Can TESOL recommend a teacher education program for me?

TESOL does not evaluate teacher education programs and cannot comment on individual institutions. As an association, TESOL must be impartial and cannot direct potential students to any program or type of program. Only the individual institutions can answer questions about the types of degrees or certificates they offer.

I do not have a degree or a certificate in TEFL, but I’d like to teach ESL or EFL. What job opportunities exist?

Numerous volunteer opportunities are available worldwide. Local literacy programs often include an ESL component, and aid agencies place volunteer teachers throughout the world. If you are untrained and plan to search for a paid position, you will most likely find low pay, no benefits, and long hours. These entry level positions are usually easiest to obtain by applying on-site.

Can I teach ESL/EFL if English is not my first language?

Certainly! Some ESL/EFL employers may prefer someone who is proficient in both the students’ native language and in English or someone who has had the experience of learning English as a second language. TESOL does not tolerate discrimination that affects our members, including discrimination based on language background. 

Do I need to speak a language other than English to teach ESL/EFL? Do I need to speak the language of the country in which I plan to teach?

Speaking a second language is not necessarily required to enter the field of TESOL, but it is beneficial, in general, to have learned another language and to know another culture. If you are living and working in a non–English-speaking country, you may not be required to speak the host country’s language, but
you will likely find your stay more comfortable and rewarding if you learn the local language. 

What is the typical salary range for teachers in the United States? Outside the United States?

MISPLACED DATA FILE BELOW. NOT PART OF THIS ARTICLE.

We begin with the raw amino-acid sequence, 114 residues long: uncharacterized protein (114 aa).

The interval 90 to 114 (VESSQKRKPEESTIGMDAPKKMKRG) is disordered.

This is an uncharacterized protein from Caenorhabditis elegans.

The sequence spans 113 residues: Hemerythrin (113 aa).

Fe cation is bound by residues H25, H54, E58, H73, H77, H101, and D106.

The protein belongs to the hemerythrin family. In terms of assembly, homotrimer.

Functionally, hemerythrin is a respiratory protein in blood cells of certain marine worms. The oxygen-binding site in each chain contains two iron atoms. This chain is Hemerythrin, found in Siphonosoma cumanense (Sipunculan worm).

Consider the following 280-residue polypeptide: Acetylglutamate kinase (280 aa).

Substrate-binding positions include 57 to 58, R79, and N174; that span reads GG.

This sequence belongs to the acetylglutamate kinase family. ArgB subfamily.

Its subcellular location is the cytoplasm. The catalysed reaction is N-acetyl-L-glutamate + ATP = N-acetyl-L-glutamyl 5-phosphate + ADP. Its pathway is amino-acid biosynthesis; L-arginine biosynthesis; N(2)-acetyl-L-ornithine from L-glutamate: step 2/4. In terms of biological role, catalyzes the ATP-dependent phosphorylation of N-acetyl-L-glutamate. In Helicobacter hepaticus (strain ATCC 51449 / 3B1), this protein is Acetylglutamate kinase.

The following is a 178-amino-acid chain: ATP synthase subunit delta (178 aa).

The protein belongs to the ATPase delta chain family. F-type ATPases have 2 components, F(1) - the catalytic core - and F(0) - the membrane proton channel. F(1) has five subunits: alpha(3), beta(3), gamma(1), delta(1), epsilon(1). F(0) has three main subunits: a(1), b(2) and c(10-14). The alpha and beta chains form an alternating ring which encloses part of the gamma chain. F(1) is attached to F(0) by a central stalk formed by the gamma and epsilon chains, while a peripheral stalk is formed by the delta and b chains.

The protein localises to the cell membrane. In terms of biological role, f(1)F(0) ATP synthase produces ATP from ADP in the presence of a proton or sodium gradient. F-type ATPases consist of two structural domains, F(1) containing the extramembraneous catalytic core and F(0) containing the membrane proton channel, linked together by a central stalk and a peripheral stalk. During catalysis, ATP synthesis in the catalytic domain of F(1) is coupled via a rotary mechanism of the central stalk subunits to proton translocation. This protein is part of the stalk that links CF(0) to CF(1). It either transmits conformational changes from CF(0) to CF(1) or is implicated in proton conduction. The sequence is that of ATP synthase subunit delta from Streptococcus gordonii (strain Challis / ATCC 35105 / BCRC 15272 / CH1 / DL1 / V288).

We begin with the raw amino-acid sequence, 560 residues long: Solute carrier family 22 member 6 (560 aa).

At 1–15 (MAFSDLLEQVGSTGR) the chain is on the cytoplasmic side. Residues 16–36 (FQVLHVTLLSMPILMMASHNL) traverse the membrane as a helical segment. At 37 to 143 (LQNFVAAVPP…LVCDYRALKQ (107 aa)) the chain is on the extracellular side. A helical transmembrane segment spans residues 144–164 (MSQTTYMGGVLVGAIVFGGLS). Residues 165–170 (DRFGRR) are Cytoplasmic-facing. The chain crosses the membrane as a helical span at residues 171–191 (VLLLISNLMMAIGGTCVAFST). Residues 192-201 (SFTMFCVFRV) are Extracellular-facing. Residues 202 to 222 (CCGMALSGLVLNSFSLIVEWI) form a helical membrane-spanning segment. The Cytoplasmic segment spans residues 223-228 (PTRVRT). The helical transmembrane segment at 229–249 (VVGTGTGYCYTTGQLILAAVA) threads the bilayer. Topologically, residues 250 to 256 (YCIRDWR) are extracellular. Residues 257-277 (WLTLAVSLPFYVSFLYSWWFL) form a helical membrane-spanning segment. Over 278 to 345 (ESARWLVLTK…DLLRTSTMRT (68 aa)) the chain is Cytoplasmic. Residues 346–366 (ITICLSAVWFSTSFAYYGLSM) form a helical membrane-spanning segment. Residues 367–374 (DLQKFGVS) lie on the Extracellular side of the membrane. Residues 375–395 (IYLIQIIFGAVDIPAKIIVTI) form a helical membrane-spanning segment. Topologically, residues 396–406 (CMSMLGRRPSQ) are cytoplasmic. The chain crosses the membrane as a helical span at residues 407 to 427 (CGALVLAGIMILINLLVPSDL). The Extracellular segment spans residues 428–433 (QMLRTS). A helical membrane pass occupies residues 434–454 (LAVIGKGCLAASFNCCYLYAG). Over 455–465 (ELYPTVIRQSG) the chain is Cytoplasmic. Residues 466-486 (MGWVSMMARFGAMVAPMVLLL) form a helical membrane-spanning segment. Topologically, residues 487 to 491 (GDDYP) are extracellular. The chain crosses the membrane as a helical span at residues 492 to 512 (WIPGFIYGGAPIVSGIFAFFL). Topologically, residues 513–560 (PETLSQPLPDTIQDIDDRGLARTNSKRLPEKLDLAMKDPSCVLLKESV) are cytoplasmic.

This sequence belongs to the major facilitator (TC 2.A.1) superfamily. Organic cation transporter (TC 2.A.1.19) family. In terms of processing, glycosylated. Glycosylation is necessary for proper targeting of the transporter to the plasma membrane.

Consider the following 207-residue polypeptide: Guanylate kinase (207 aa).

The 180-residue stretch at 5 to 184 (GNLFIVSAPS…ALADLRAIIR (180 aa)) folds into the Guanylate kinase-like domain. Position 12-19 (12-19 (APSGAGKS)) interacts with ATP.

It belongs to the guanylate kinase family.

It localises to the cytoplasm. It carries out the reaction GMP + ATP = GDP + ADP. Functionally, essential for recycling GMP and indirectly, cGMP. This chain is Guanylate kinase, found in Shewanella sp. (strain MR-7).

Because so many kinds of ESL/EFL teaching jobs are available worldwide, this question is difficult to answer. In the United States, ESL/EFL jobs may be full-or part-time and may be paid an annual salary, an hourly wage, or a fee per class. For jobs outside the United States, the answer is even more complicated. Because no single body governs all the ESL jobs worldwide, there is no central source for salary and benefits information. You will have to search for information on a specific country. 

What country has the most jobs available?

Because no single body governs all ESL jobs worldwide, no statistics exist for which countries have the most jobs. Please visit TESOL’s Online Career Center for job listings. 

Can TESOL find a job for me?

TESOL does not offer placement services for teachers or recruitment services for employers. But TESOL Career Services does have many other resources available to jobseekers, including the TESOL Career Center, an online job board; the Placement E-Bulletin, a semiweekly job posting newsletter; and the Job MarketPlace, an annual job fair held at the TESOL convention.

Does TESOL have an office where I live?

The TESOL headquarters is located in Alexandria, Virginia, USA. TESOL also has more than 100 affiliates worldwide, but these affiliates are entirely separate organizations with independent memberships and activities. Although TESOL shares a special relationship with its affiliates, membership in TESOL does not constitute membership in any of its affiliates, or vice versa.

I still have questions. What should I do?

TESOL members may contact TESOL Career Services at careers@tesol.org. Although TESOL Career Services do not include academic or career counseling, legal assistance, or legal advice, TESOL will try to help you find answers to your questions. TESOL Career Services is a member benefit; assisting more than 14,000 members worldwide. TESOL membership is open to anyone with an interest in the field.
For information on how to join and details about additional member benefits, please visit www.tesol.org/join.